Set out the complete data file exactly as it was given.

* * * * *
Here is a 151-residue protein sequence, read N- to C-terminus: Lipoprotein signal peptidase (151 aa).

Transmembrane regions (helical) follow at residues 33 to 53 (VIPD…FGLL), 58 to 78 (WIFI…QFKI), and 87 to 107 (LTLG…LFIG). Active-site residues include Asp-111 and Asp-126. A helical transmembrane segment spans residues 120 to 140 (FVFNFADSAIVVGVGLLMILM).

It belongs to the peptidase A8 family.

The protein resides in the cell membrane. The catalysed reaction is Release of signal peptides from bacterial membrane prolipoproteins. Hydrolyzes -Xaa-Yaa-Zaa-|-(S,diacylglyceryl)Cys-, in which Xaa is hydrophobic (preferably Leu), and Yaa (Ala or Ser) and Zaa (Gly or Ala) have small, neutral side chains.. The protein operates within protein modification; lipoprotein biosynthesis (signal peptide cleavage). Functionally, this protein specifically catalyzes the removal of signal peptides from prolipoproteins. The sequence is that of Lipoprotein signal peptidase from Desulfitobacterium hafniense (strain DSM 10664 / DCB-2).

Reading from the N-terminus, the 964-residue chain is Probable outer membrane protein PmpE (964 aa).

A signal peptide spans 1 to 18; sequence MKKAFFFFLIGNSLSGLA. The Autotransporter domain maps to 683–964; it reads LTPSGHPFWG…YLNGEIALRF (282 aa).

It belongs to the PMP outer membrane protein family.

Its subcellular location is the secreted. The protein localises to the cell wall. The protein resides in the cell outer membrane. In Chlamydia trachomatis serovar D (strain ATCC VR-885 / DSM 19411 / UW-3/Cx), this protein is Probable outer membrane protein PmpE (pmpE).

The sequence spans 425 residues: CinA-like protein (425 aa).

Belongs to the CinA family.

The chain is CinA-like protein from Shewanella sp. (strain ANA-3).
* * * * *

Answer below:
Here is a 151-residue protein sequence, read N- to C-terminus: Lipoprotein signal peptidase (151 aa).

Transmembrane regions (helical) follow at residues 33 to 53 (VIPD…FGLL), 58 to 78 (WIFI…QFKI), and 87 to 107 (LTLG…LFIG). Active-site residues include Asp-111 and Asp-126. A helical transmembrane segment spans residues 120 to 140 (FVFNFADSAIVVGVGLLMILM).

It belongs to the peptidase A8 family.

The protein resides in the cell membrane. The catalysed reaction is Release of signal peptides from bacterial membrane prolipoproteins. Hydrolyzes -Xaa-Yaa-Zaa-|-(S,diacylglyceryl)Cys-, in which Xaa is hydrophobic (preferably Leu), and Yaa (Ala or Ser) and Zaa (Gly or Ala) have small, neutral side chains.. The protein operates within protein modification; lipoprotein biosynthesis (signal peptide cleavage). Functionally, this protein specifically catalyzes the removal of signal peptides from prolipoproteins. The sequence is that of Lipoprotein signal peptidase from Desulfitobacterium hafniense (strain DSM 10664 / DCB-2).

Reading from the N-terminus, the 964-residue chain is Probable outer membrane protein PmpE (964 aa).

A signal peptide spans 1 to 18; sequence MKKAFFFFLIGNSLSGLA. The Autotransporter domain maps to 683–964; it reads LTPSGHPFWG…YLNGEIALRF (282 aa).

It belongs to the PMP outer membrane protein family.

Its subcellular location is the secreted. The protein localises to the cell wall. The protein resides in the cell outer membrane. In Chlamydia trachomatis serovar D (strain ATCC VR-885 / DSM 19411 / UW-3/Cx), this protein is Probable outer membrane protein PmpE (pmpE).

The sequence spans 425 residues: CinA-like protein (425 aa).

Belongs to the CinA family.

The chain is CinA-like protein from Shewanella sp. (strain ANA-3).